So what is DSN Changer? For the layman, DNS is a translation service that runs on thousands of servers spread out all over the world. When you navigate to google.com, your browser first checks with a DNS server to translate that human readable google.com into an IP address — 126.96.36.199 in my case — and that address is what the browser actually uses to send it’s request for the page.
The DNS server you’re PC uses is normally set by your ISP automatically, although some advanced users choose to set their DNS themselves for various reasons.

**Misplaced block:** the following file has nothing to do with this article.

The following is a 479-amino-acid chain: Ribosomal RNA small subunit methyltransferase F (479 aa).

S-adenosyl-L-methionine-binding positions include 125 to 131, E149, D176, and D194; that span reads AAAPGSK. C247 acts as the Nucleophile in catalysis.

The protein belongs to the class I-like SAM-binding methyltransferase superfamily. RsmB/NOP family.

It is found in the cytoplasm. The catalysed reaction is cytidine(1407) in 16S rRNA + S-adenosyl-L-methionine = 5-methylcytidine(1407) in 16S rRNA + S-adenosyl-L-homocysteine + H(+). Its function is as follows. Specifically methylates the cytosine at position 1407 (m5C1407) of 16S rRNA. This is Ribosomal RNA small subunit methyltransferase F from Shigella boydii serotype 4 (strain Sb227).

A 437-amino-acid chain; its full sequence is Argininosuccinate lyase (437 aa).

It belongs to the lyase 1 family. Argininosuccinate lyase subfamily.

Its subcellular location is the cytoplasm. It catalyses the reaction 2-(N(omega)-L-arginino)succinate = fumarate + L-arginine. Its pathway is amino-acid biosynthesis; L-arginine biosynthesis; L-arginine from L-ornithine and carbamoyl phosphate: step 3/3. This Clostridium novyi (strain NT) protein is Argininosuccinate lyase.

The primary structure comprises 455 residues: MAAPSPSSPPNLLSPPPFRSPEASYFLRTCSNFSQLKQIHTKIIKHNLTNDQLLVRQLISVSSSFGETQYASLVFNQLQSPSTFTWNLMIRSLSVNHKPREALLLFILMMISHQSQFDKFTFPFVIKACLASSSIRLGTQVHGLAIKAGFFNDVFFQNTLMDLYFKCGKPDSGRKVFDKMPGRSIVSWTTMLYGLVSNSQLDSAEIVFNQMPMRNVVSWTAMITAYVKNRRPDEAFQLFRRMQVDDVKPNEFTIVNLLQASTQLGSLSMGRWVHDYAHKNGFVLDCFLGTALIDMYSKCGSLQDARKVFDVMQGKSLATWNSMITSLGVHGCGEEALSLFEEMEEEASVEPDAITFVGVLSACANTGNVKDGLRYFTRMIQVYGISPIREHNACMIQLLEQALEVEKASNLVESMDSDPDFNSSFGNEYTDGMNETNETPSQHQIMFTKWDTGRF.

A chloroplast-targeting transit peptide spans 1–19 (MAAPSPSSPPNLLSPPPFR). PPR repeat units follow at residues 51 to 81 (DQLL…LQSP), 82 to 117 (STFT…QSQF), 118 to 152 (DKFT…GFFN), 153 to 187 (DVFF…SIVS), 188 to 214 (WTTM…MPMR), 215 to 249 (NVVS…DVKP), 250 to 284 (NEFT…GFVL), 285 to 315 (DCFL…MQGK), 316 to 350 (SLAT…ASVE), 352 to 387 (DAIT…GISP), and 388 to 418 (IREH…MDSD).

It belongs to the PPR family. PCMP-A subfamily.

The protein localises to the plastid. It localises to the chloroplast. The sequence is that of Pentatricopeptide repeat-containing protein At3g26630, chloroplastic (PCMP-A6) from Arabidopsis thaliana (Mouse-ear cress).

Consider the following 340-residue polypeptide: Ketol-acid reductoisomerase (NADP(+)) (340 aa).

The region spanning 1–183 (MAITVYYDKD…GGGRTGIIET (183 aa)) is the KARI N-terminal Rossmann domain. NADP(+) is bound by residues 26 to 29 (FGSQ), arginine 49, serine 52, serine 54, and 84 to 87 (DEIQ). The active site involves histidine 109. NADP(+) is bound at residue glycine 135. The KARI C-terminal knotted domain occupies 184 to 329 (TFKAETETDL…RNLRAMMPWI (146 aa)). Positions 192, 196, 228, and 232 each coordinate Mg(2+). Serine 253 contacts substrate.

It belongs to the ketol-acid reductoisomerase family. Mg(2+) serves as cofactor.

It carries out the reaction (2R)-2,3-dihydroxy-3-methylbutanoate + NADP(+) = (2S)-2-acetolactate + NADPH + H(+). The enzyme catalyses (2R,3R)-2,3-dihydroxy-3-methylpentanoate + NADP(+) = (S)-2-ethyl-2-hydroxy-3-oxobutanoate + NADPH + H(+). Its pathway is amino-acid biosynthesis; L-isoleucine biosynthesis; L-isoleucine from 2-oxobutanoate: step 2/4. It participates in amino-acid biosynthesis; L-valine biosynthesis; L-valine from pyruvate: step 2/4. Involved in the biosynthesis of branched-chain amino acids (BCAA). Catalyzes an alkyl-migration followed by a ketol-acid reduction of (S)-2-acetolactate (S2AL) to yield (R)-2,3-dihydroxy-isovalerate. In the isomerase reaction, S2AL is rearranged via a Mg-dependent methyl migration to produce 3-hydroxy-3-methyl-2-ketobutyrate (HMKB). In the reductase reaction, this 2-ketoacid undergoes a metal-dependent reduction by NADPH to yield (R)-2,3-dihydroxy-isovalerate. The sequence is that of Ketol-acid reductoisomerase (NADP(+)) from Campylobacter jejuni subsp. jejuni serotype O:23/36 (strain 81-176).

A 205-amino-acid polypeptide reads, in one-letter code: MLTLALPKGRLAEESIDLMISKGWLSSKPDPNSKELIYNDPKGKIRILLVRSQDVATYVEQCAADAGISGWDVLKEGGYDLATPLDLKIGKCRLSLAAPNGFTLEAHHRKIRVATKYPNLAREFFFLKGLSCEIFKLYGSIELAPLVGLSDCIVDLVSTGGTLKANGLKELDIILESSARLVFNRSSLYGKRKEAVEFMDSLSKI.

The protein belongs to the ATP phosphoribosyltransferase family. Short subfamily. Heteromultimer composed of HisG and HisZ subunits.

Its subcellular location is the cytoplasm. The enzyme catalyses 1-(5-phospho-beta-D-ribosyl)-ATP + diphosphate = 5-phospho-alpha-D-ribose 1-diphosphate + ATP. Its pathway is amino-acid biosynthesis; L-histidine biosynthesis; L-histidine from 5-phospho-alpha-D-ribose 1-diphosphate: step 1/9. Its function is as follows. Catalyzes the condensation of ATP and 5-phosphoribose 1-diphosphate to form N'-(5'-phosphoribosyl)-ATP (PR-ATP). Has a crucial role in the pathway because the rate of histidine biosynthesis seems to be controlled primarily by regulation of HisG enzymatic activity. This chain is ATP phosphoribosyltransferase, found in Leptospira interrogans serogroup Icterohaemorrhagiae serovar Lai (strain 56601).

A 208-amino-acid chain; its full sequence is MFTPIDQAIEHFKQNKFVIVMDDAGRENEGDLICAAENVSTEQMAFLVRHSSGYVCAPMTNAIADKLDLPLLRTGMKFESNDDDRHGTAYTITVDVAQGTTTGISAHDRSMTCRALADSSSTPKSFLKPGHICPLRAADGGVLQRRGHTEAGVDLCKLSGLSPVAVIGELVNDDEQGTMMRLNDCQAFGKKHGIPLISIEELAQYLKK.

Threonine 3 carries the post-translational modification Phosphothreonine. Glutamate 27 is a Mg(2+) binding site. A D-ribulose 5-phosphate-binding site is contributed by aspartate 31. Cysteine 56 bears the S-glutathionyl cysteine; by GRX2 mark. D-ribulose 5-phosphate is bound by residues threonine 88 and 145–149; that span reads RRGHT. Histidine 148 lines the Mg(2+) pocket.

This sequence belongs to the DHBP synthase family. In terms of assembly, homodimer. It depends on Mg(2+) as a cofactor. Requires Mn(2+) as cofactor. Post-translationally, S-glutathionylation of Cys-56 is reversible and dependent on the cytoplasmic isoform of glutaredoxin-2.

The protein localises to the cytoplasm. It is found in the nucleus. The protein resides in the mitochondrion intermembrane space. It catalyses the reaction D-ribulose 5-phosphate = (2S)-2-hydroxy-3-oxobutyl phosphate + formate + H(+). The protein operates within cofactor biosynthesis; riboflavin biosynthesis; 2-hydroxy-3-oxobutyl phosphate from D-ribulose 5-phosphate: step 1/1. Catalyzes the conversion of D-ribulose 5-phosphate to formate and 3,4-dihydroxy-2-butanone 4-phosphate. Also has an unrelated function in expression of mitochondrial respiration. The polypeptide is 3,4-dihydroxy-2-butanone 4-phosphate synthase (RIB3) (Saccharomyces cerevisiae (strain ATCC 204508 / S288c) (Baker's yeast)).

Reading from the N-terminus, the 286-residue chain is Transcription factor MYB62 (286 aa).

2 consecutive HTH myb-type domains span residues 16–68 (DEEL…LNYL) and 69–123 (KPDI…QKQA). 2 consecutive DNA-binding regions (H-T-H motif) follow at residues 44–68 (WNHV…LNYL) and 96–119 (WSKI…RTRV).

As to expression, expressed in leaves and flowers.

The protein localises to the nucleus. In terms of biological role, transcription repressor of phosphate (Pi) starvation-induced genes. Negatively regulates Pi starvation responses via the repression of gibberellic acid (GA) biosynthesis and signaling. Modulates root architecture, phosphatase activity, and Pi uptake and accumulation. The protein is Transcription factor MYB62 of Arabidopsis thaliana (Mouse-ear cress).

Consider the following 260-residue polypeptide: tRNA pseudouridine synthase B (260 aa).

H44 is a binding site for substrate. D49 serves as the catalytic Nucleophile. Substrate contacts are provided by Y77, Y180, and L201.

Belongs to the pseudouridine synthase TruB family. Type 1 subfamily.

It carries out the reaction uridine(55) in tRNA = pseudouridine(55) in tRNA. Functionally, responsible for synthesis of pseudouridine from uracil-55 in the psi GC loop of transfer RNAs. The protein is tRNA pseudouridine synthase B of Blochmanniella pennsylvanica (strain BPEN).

So let’s say you got a virus, and that virus went and changed your DSN settings without your knowledge, what happens next? Since your DNS server address was changed to the bad guys DNS server, he can now give you a bad translation. So the next time you go to google.com, he might actually send you to another server not even owned by Google. He could do this for any website address out there including banks, health providers, the government, etc. You get the concept.
So do your research at www.dcwg.org and run a DNS check to make sure you’re not affected.